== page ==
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Re: R: 2 or 3 levels: beware of the compromise effect

From: Matt May <mcmay@w3.org>
Date: Fri, 26 Mar 2004 12:16:29 -0800
Message-Id: <7765E795-7F62-11D8-865F-000393B628BC@w3.org>
Cc: <w3c-wai-gl@w3.org>, "'Yvette P. Hoitink'" <y.p.hoitink@heritas.nl>
To: "Roberto Castaldo" <r.castaldo@iol.it>

On Mar 26, 2004, at 10:33 AM, Roberto Castaldo wrote:
> Yvette:
> I remembered a case study from when I was taking management studies 
> classes
> and looked it up again (thanks Google!). This study showed that people 
> did
> not want to choose the extreme option and were more likely to choose 
> the
> second option if they could choose between 3 instead of 2 options. 
> McDonalds
> has known this for quite a while: letting you choose between small, 
> medium
> and large means more people will choose medium than without the large
> option. In literature, this is known as the 'compromise effect'.

MM:
In all of the cases I have seen involving organizations adopting 
accessibility policy, care has been taken to evaluate what among the 
guidelines is possible, given the affected content. The decision has to 
do with labor estimates and liabilities issues, not how many choices 
are offered. Governments and other organizations do not buy their 
accessibility standards with fries and a Coke.

> Roberto C:
> We all should do our best to guide people to apply all guidelines, but 
> let's
> check the worst case in both situations (2 or 3 levels):
>
> - 2 levels: I think that many users could choose to apply only level 
> one, so
> IMHO this case is quite bad and we should try and avoid it.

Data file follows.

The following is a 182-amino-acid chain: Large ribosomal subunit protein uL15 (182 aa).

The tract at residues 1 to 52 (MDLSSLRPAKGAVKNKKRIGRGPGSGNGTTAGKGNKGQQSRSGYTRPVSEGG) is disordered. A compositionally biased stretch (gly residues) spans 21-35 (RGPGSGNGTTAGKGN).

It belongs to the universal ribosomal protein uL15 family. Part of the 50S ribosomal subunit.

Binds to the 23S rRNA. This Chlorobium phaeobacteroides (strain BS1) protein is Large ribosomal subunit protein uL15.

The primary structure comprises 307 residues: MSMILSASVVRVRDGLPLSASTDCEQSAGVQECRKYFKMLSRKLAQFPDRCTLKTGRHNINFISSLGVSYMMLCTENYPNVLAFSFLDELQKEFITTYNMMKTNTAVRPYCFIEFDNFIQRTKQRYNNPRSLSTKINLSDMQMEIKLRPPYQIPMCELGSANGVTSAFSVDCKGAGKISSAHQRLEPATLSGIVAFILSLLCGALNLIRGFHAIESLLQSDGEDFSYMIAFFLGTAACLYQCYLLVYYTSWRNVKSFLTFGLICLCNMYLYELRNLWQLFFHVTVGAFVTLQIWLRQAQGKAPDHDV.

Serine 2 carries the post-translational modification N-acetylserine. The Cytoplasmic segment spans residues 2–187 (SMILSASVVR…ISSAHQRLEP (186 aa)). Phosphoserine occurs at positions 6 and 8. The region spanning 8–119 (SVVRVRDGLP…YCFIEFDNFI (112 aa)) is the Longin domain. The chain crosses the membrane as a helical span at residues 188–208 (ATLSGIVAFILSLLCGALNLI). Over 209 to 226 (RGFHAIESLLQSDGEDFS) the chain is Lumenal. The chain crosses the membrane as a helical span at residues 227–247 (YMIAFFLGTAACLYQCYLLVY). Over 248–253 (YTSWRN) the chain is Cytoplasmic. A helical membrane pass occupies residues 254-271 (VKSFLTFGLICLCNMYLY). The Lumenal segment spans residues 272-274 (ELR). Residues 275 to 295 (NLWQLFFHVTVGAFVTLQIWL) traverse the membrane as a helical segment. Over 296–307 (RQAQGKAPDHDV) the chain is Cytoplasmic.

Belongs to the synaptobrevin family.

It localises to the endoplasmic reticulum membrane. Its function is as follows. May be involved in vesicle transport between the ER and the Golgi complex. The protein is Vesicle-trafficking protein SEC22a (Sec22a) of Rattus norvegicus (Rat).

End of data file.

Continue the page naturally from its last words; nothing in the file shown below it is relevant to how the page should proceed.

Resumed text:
> - 3 levels: if many developers choose "medium" option, they will work 
> on
> each level 1 and level 2 criterion; it's not so bad, after all.

There are a couple of things I think need to be cleared up before we 
continue this discussion. First, the proposal I made, which was 
unfortunately associated (by me) with the word "optional," is:

Leave the three levels in place. But for _conformance levels_, offer 
level 1 and level 2 only (or, as I proposed a month ago, level 1, 1+, 
2, and 2+ -- or B, B+, A, A+).

The current document itself defines level 3 as a catch-all -- and even 
suggests that these are already optional. (Remember that not long ago, 
these were called "best practices".) Quote:
"(Level 3 success criteria) are additional criteria that go beyond 
Level 1 and 2 that _may_ be applied to make sites accessible to more 
people with all or particular types of disability."

The design of the document has been to take those things that 
evaluation tools can't test well and put them up into level 3. By 
creating a set of criteria that are not machine-testable, it should be 
made clear somehow that _no_ evaluation tool should offer a level-3 or 
AAA conformance approval. Ever. Substantially all current AAA claims 
are based on a poor (some could say dishonest, or negligent) 
interpretation of the output of an automated tool.

In order for a third standardized level of conformance to be genuinely 
useful, authors would need to run a usability test on their documents 
using several humans with a broad range of disabilities, and be able to 
provably demonstrate that their implementation of all level 3 criteria 
has been done, and has had a positive effect. This would take longer to 
validate than it would to produce the content in nearly all cases -- in 
many cases, testing would take several times the development time. It 
is my opinion that all those who will claim to have done so when WCAG 2 
is a Recommendation will be lying. We do not want to encourage liars: 
it's bad for business, and bad for users. Death to dishonesty.

-
m
Received on Friday, 26 March 2004 15:17:07 UTC

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